Mealtime Makeover!

As I mentioned in my last post, my approach to mealtimes changed.  One day I announced that we were going to start doing something FUN at supper time.  I explained that I would ask 2-3 questions and everyone would answer, including me. Often I asked the same questions several nights in a row.

Questions like:
Tell us about something that made you laugh today.
Did anything happen to make you sad today?
Name someone who helped you today.
Tell us one thing you learned today.

You get the idea. 
I’d interchange feelings like happy, jealous, mad…
The food on your plate had to be disappearing if you wanted to share!  And, new table manners were introduced – like listening and being thoughtful…

At various points of sharing, I’d casually thank the Lord, point out how He had helped someone, or suggest we pray for someone’s feelings at the end.  The key was keeping MY comments light and brief!

As the kids got older, I intentionally didn’t do this every night. When we did, I added questions with more depth like:
Name a time today that you believe God helped you.
What is challenging for you right now?
Share a time that you prayed today.  Often one person’s answer would redirect our conversation for the rest of the meal. Flexibility is key!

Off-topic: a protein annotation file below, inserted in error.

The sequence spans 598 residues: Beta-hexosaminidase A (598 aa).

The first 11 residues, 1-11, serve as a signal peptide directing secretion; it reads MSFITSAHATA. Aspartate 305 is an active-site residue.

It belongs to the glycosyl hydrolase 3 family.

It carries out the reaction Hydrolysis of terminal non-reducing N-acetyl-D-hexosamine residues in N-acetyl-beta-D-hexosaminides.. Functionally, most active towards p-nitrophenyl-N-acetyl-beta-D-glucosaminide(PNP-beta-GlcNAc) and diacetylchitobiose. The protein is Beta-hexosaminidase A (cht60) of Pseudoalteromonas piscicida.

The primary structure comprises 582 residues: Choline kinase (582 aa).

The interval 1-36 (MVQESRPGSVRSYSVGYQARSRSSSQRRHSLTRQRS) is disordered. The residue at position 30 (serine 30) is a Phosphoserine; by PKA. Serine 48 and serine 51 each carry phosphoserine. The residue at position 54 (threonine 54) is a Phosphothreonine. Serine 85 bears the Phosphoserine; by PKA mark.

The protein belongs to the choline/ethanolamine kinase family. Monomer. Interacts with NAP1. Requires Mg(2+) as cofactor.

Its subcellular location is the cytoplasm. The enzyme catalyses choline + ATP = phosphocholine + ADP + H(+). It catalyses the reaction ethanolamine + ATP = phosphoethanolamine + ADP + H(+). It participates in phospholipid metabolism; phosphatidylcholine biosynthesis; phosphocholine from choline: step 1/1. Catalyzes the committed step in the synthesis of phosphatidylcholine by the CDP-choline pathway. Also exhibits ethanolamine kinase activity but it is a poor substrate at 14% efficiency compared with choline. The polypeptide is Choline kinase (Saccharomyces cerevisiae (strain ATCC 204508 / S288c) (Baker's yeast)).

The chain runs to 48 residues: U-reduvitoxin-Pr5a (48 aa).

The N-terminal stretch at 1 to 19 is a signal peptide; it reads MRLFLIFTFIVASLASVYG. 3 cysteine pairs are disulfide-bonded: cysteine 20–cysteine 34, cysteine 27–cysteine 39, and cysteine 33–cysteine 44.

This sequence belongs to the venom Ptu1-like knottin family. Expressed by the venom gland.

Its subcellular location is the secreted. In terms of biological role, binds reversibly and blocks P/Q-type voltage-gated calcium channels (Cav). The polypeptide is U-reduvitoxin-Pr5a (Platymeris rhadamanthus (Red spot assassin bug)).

I’ve learned so much about our children during meals. Somehow at mealtimes, children don’t feel like they’re “on”.  I think it’s because we’re doing something while we talk. The beauty of the table setting is that we’re all still and looking at each other. We see the emotions – excitement, sadness, hope, struggle, anxiety – and we learn far more than our words say. Our kids see more, too.  We see sides of each other that we haven’t noticed before.

We’re learning how to listen – respectfully, prayerfully, supportively.
Plenty of nights I was tired; two of the kids were mad at each other; one wouldn’t want to talk; or one was mad at me because we’d had a disagreement earlier.  We have to persevere, with the child and in prayer.  We’re building relationships with our primary small group.

“They committed themselves to the teaching of the apostles, the life together, the common meal, and the prayers.”  (Acts 2.2, The Message)

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